Mirror drills prepare students for partner double step, allowing them to gradually feel at ease with a training partner as they learn the skill of moving in the same direction while leading on the opposite leg from their partner.

Starting position (SP): Outside approach, facing center.

Sample instructional cue: “Start at your home side, outside approach, facing center. You are facing your partner. March in place, starting on your front leg. For apples, that is your left leg. For bananas, it’s your right leg. In a few moments, you’ll start with a front-leg basic step three times. Apples, follow me. Bananas, follow my partner. As you do this, you should be mirroring your partner. Ready . . . ”

  • 3x basic step, front (F) lead + 1x knee lift (Everyone travels toward B of unit.)
  • 3x basic step, back (B) lead + 1x knee lift (Everyone travels toward F of unit.)
  • Repeat above two lines as needed.
  • 1x basic step, F lead (“basic-front”) + 1x knee lift
  • 1x basic step, B lead (“basic-back”) + 1x knee lift
  • Repeat above two lines as needed
  • 8x alternating (traveling) knee lift (“Mirroring your partner; traveling in the same direction.”)
  • 4x small squat; march, leading on right (R) foot, to transition to next drill
Single-Lead Drill

SP: Outside approach, facing center.
Sample instructional cue: “Stay at your home side, outside approach, face center, still facing your partner. Everyone begin a right-leg march. For apples, your back leg. Bananas, your front leg. Start with a basic right, three times. Apples, follow me. Bananas, follow my partner. This time, do not mirror your partner; travel in the opposite direction to each other. Apples will start by traveling toward the front of the unit. Bananas will start by traveling toward the back of the unit. Ready . . .”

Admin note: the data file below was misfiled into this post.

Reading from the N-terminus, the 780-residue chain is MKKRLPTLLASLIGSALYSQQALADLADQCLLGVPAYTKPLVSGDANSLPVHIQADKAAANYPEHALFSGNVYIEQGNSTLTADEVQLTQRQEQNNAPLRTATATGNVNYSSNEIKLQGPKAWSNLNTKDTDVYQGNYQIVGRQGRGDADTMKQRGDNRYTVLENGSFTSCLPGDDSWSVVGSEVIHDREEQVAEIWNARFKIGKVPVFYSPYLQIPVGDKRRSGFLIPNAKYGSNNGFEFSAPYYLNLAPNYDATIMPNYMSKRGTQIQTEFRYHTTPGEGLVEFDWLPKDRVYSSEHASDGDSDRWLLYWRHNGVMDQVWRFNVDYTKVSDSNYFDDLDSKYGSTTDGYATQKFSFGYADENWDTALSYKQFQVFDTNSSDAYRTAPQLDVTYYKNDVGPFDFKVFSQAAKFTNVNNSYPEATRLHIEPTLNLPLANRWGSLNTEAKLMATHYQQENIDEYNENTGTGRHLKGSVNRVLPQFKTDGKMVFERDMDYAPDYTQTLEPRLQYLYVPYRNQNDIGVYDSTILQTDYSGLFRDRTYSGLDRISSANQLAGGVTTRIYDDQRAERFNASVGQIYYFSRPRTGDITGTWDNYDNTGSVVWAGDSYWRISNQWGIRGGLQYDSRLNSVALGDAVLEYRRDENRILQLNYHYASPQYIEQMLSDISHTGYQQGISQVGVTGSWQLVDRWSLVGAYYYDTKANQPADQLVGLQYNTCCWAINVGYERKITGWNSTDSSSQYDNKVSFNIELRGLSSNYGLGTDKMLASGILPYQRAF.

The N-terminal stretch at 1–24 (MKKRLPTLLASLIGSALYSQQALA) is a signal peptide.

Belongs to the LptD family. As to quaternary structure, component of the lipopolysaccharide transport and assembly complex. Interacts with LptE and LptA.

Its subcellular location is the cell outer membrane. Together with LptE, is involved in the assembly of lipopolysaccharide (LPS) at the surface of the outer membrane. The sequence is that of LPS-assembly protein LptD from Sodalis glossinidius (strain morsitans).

• 3x basic R + 1x knee lift (Apples travel F; bananas travel B.)
  • 3x basic left (L) + 1x knee lift (Apples travel B; bananas travel F.)
  • Repeat above two lines as needed.
  • 1x basic R + 1x knee lift
  • 1x basic L + 1x knee lift
  • Repeat above two lines as needed.
  • 8x alternating (traveling) knee lift (“You should not be mirroring your partner, but traveling in the opposite direction to each other.”)
Choreography Sampler (30 Minutes)

Note: Create additional combinations for a full segment.
Combo 1: Kick Ball-Change
SP: Outside approach, facing center.

  • 3x alternating kick, R foot lead
  • 1x ball-change on floor after third kick
  • 4-count walk around unit (clockwise) to opposite side; repeat in opposite direction
  • Transition (for changing lead leg and direction):
  • 3x shuffle-turn + 4-count mambo
  • Repeat with opposite foot leading; circle in opposite direction.

Combo 2: Boomerang
SP: Apples: B corner, facing diagonally F toward center. Bananas: F corner, facing diagonally B toward center.

  • boomerang R (wide turn-step, no tap; step L foot on count 4; finish at end approach of home platform)
  • basic R at end approach of home platform
  • V-step R on ends of both platforms: R foot on home platform, then L foot on opposite platform, finishing V-step at end of opposite platform
  • basic R from end of opposite platform

Repeat from the beginning, still leading R, opposite platform. Use same or similar transition as in “kick ball-change” to switch leads and directions.

Cool-Down (10 minutes)

While playing slower music (110–115 bpm), review any patterns that were challenging. Introduce new patterns or combinations for the future. Transition into a series of stretches that target specific muscle groups worked.

Ken Alan was a member of the Reebok University development team and helped introduce step training to the industry in 1989. He currently teaches at California State University in Fullerton. Contact him at kenalanfitness@aol.com.

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Ken Alan

IDEA Author/Presenter
Ken Alan and Shannon Fable co-authored "Class Design and Delivery" in "ACSM's Resources for the Grou... more less
January 2008

© 2008 by IDEA Health & Fitness Inc. All rights reserved. Reproduction without permission is strictly prohibited.